A: Deformation was not visually observed
B: Deformation that may adversely affect the product was not observed
C: A slight deformation was partially observed
D: Considerable distortion was observed
The results are shown in Table 1.
The surface gloss, presence and absence of “hair,” haze, and molding cycle time were investigated in the same manner as in Example 1. The results are also shown in Table 1.
The results of evaluation showed that the products and methods of Examples 3-5 are excellent in every respect. Those of Examples 6 and 7 are excellent in terms of gloss and molding cycle time; however, they were second to Examples 3-5 with respect to haze in the surface. In contrast, none of Comparative Examples provided a satisfactory level of gloss and excellent molding cycle time at the same time.
Shape retainability when
molding is removed
Comp. Ex. 1
Comp. Ex. 2
Comp. Ex. 3
Comp. Ex. 4
Comp. Ex. 5
“Hair” on the
Haze in the
Molding cycle (sec)
of molding (%)
surface of molding
surface of molding
Comp. Ex. 1
Comp. Ex. 2
Comp. Ex. 3
Comp. Ex. 4
Comp. Ex. 5
Blow moldings produced through the production method or the apparatus of the present invention realize excellent mold transferability and, notwithstanding the method being a variation of blow molding, the blow moldings are provided with a high surface gloss of 90% or more. Also, despite a high level of glossiness of the blow moldings, the production method and apparatus excellently reduces the molding cycle time and provide satisfactory product quality and productivity. Further, production facilities as well as control of molding are simplified since heating and cooling cycles for the molds are substantially eliminated. In addition, since a high surface gloss is advantageously obtained, products requiring no secondary coating can be produced. Therefore, the production method and apparatus are applicable to manufacture of a broad range of products such as automobile parts, furniture, and bath/lavatory utensils.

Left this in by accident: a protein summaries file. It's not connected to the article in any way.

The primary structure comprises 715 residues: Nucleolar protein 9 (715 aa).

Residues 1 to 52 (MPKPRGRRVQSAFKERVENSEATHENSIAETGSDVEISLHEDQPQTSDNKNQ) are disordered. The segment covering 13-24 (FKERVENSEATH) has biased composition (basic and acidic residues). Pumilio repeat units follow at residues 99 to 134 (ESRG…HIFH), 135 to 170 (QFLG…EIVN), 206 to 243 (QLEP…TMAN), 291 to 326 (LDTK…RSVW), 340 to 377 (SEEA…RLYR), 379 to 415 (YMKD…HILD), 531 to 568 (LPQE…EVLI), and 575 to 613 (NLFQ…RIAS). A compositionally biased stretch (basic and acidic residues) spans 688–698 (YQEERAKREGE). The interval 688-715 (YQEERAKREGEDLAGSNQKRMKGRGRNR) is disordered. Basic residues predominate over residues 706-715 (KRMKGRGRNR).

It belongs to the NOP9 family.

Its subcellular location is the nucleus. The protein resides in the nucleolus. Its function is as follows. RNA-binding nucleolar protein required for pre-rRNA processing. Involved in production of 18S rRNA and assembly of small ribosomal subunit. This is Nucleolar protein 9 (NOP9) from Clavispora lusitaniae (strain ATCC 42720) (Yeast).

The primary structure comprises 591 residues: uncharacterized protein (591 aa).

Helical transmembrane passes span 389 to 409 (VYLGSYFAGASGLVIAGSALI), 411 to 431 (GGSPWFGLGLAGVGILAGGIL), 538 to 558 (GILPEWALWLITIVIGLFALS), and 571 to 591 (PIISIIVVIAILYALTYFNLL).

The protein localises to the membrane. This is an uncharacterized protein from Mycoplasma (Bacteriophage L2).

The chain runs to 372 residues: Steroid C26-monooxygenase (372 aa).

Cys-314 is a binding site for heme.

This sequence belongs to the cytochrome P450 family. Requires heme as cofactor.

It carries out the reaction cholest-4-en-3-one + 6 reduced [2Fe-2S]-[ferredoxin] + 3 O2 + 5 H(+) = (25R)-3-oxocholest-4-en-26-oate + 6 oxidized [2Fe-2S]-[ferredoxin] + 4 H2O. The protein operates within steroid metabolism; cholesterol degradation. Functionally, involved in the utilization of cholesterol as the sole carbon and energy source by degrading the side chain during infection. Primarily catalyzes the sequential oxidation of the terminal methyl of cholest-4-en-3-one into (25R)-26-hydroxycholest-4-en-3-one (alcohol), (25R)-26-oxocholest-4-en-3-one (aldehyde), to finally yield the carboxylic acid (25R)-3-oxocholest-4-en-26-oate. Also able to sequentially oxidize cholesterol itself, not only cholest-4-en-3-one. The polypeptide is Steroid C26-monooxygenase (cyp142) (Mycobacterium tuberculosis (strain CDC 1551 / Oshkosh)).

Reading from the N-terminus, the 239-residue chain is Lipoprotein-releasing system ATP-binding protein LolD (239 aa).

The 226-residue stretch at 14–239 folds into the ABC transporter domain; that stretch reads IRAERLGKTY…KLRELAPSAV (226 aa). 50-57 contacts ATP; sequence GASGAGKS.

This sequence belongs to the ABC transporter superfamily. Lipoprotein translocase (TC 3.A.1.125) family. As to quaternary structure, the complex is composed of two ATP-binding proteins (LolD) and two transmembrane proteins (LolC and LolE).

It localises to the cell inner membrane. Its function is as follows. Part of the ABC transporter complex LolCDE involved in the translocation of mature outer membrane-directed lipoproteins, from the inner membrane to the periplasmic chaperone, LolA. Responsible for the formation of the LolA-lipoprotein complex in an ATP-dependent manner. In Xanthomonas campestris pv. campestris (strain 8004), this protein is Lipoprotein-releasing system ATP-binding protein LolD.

|Cited Patent||Filing date||Publication date||Applicant||Title|
|US3078508 *||Apr 26, 1961||Feb 26, 1963||Hoover Ball & Bearing Co||Method and apparatus for blow molding hollow articles|
|US3488801 *||Jul 5, 1966||Jan 13, 1970||Phillips Petroleum Co||Movable blow pin for directional cooling|
|US3505442 *||Aug 22, 1967||Apr 7, 1970||Phillips Petroleum Co||Method for cooling blow molded articles|
|US4481163 *||Oct 28, 1983||Nov 6, 1984||Yoshino Kogyosho Co., Ltd.||Method of manufacturing a bottle-shaped container of synthetic resin having ground surface|
|US4524045 *||Aug 24, 1983||Jun 18, 1985||Yoshino Kogyosho Co., Ltd.||Method of fabricating bottle-shaped container of saturated polyester|
|US4550007 *||Mar 22, 1984||Oct 29, 1985||Mitsubishi Plastics Industries Limited||Process for production of a plastic bottle|